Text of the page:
Why aren’t my goals sticking?

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Studies have shown that roughly 83 percent of people living in the United States do not have goals. That is a striking statistic! The purpose of a goal is to give you direction to reach the desired result. Without goals, you can find yourself in the proverbial “reaching for straws” mode. if you do not aim for anything you will get nothing. There are many reasons why people do not set goals and one of the biggest ones is FEAR. The fear of failure is the main reason why people do not want to set goals. Fear handicaps your potential especially if you tie your identity in what you do or accomplish. A way to manage these feelings is to recognize that failure is an event and not a person. Once you can separate who you are from what you do it will become easier to set a goal. Here are 8 tips to help you make goals that stick.

 

  1. Overcome fear. Push fear out of the way. Fear tends to be the number one reason why people either do not have a goal or do not achieve them. Fear of failure and fear of the unknown will paralyze you from reaching your goal. Visualize your fear, see yourself defeating it, and obtaining your goal. Facing the fear is going to be a helpful force to move you forward
  2. Write your goals out. The act of writing things down is very powerful. It is easier to rehearse a goal if you see it daily. Make your goals attainable and give a time frame for completion. You also want to write your goals out in a positive way. Instead of saying, “I will not lose any clients this quarter” Say “I will gain 5 clients per quarter”.
  3. Affirm yourself. Make daily affirmations and congratulate yourself for steps made along the way. Sometimes people are looking for the big win instead of looking at and celebrating over the smaller victories. Thinking positively helps get momentum rolling towards achievement.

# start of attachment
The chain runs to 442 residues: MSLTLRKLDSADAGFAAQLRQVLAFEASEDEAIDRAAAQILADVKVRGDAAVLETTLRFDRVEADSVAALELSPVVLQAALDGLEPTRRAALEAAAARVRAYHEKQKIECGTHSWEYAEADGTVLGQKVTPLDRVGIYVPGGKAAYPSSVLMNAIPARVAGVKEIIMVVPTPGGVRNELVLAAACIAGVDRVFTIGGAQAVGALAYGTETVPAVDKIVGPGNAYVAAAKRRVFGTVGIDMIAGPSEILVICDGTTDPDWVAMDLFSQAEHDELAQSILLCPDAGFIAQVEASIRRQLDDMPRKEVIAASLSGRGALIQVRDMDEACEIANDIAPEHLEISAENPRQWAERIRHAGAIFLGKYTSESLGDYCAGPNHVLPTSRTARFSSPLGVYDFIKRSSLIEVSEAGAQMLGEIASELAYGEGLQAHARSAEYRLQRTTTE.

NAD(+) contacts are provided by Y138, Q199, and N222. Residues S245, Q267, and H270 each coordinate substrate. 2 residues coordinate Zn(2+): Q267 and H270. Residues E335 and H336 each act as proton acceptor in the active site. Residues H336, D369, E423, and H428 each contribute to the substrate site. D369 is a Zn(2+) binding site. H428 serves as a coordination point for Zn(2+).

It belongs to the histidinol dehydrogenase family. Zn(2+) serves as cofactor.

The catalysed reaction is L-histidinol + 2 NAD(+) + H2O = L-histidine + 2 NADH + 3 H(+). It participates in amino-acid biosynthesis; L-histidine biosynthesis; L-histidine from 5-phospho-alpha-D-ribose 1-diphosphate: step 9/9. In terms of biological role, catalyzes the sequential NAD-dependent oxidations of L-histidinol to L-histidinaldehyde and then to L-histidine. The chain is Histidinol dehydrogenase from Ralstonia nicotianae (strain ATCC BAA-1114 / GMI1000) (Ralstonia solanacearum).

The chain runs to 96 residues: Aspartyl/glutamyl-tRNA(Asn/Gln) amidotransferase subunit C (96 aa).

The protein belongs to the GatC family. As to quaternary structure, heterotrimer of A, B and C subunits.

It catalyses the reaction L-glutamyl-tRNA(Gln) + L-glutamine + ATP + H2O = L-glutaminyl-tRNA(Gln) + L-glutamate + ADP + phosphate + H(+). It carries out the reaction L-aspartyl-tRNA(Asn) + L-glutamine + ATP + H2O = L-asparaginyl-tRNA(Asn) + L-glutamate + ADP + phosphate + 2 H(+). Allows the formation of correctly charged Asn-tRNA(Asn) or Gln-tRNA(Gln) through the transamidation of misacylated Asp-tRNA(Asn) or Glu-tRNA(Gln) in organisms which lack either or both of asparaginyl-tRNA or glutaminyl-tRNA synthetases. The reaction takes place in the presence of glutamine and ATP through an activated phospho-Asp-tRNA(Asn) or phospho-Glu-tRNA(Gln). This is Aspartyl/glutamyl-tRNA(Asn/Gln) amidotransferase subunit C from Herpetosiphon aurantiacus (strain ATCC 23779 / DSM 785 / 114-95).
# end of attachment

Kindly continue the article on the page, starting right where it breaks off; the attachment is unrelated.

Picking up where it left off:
4. Challenge your negative beliefs. Many times we live with our thoughts instead of challenging them. We do not think about what we are thinking about. When you are able to rationalize your thoughts you are able to better challenge fear and other negative beliefs and emotions. Write out your
  5. Make targeted goals. Have clear, direct, and concise goals to cut down on confusion or self-sabotage. Sometime we may set unrealistic goals which set you up for failure. Having a clear direction helps you more easily attain your goal because you know exactly what you are shooting for. If your goals are scattered your thoughts will be also.
  6. Have supportive people around you. Share your goals with people who will believe in you, affirm your goals, and cheer you on. If you feel lonely or isolated in your endeavors it can lead to anxiety depression or other negative effects. The people you share with should be positive and uplifting so as to not squelch your dream or confidence.
  7. Have an accountability partner. It is easy to follow through with a goal or objective if you feel someone is going to be checking in on your progress. Accountability is a huge motivating factor. Set up a consistent time to check in so it has another added level of accountability. Consistency and stability build trust and increase follow through.

 

The best way to achieve your goals is to move them from your mind into paper. It is easier to solidify plans when you can see it right in front of you. It is empowering and you can take more ownership once you can see it, feel it, and believe it. It is important to make realistic goals that have action steps to get to the end. Maintain a positive attitude and a positive group around you to help propel you to your goals end. Visualizing what life will look like when you achieve your goals is also a powerful motivator. Take time out today to visualize you on the other end of your goal. What is a goal that you are wanting to achieve?

About Whitney Doyeto LMFT

I am Whitney Doyeto, M.A., LMFT, the licensed marriage and family therapist and founder of Serenity Marriage and Family Counseling, LLC. I earned both a Master of Arts in Marriage and Family Therapy and a Bachelor of Arts in Psychology from Oral Roberts University. ​I feel called to give hope and renewal to individuals, couples, and families. I strive to create more support, structure, and stability, into the lives of those I serve. I have been married for six years and recently welcomed my first child, a baby girl, in April of 2016. I am passionate about exercise, traveling, and volunteering at Church.